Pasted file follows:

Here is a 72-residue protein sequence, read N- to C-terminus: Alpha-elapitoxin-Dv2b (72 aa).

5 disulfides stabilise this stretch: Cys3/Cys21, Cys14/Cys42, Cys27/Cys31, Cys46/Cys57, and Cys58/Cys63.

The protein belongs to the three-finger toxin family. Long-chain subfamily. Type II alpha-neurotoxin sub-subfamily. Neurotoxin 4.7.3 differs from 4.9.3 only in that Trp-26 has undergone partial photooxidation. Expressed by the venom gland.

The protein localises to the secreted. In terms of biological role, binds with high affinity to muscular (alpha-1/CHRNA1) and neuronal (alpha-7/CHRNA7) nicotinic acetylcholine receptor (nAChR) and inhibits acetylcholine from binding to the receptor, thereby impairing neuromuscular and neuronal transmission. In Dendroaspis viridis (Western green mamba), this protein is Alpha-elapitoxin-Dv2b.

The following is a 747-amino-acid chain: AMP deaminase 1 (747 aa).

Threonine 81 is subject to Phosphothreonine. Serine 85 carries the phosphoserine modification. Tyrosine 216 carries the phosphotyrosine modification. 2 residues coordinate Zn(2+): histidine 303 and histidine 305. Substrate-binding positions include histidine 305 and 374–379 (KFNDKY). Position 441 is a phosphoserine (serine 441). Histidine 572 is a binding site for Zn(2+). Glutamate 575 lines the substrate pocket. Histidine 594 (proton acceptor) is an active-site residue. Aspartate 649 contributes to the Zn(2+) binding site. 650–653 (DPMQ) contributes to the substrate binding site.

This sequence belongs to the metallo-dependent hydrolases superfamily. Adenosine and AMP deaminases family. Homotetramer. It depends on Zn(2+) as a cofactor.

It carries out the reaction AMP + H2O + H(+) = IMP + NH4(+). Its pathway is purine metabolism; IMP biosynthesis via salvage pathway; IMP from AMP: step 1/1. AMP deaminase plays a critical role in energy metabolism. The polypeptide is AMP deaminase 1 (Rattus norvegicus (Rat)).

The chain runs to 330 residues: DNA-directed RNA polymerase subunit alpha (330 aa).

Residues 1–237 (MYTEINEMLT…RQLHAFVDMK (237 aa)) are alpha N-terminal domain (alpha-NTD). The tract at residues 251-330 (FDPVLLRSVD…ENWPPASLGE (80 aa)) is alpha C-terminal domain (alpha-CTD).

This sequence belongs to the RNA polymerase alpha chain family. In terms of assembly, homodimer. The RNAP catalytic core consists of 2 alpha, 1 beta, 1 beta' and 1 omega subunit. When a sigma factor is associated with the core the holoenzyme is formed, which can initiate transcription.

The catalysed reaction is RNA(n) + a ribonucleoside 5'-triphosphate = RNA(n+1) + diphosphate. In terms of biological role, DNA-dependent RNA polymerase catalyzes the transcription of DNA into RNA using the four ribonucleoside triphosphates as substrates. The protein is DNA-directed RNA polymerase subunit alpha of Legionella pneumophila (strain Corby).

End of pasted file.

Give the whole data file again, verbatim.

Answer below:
Here is a 72-residue protein sequence, read N- to C-terminus: Alpha-elapitoxin-Dv2b (72 aa).

5 disulfides stabilise this stretch: Cys3/Cys21, Cys14/Cys42, Cys27/Cys31, Cys46/Cys57, and Cys58/Cys63.

The protein belongs to the three-finger toxin family. Long-chain subfamily. Type II alpha-neurotoxin sub-subfamily. Neurotoxin 4.7.3 differs from 4.9.3 only in that Trp-26 has undergone partial photooxidation. Expressed by the venom gland.

The protein localises to the secreted. In terms of biological role, binds with high affinity to muscular (alpha-1/CHRNA1) and neuronal (alpha-7/CHRNA7) nicotinic acetylcholine receptor (nAChR) and inhibits acetylcholine from binding to the receptor, thereby impairing neuromuscular and neuronal transmission. In Dendroaspis viridis (Western green mamba), this protein is Alpha-elapitoxin-Dv2b.

The following is a 747-amino-acid chain: AMP deaminase 1 (747 aa).

Threonine 81 is subject to Phosphothreonine. Serine 85 carries the phosphoserine modification. Tyrosine 216 carries the phosphotyrosine modification. 2 residues coordinate Zn(2+): histidine 303 and histidine 305. Substrate-binding positions include histidine 305 and 374–379 (KFNDKY). Position 441 is a phosphoserine (serine 441). Histidine 572 is a binding site for Zn(2+). Glutamate 575 lines the substrate pocket. Histidine 594 (proton acceptor) is an active-site residue. Aspartate 649 contributes to the Zn(2+) binding site. 650–653 (DPMQ) contributes to the substrate binding site.

This sequence belongs to the metallo-dependent hydrolases superfamily. Adenosine and AMP deaminases family. Homotetramer. It depends on Zn(2+) as a cofactor.

It carries out the reaction AMP + H2O + H(+) = IMP + NH4(+). Its pathway is purine metabolism; IMP biosynthesis via salvage pathway; IMP from AMP: step 1/1. AMP deaminase plays a critical role in energy metabolism. The polypeptide is AMP deaminase 1 (Rattus norvegicus (Rat)).

The chain runs to 330 residues: DNA-directed RNA polymerase subunit alpha (330 aa).

Residues 1–237 (MYTEINEMLT…RQLHAFVDMK (237 aa)) are alpha N-terminal domain (alpha-NTD). The tract at residues 251-330 (FDPVLLRSVD…ENWPPASLGE (80 aa)) is alpha C-terminal domain (alpha-CTD).

This sequence belongs to the RNA polymerase alpha chain family. In terms of assembly, homodimer. The RNAP catalytic core consists of 2 alpha, 1 beta, 1 beta' and 1 omega subunit. When a sigma factor is associated with the core the holoenzyme is formed, which can initiate transcription.

The catalysed reaction is RNA(n) + a ribonucleoside 5'-triphosphate = RNA(n+1) + diphosphate. In terms of biological role, DNA-dependent RNA polymerase catalyzes the transcription of DNA into RNA using the four ribonucleoside triphosphates as substrates. The protein is DNA-directed RNA polymerase subunit alpha of Legionella pneumophila (strain Corby).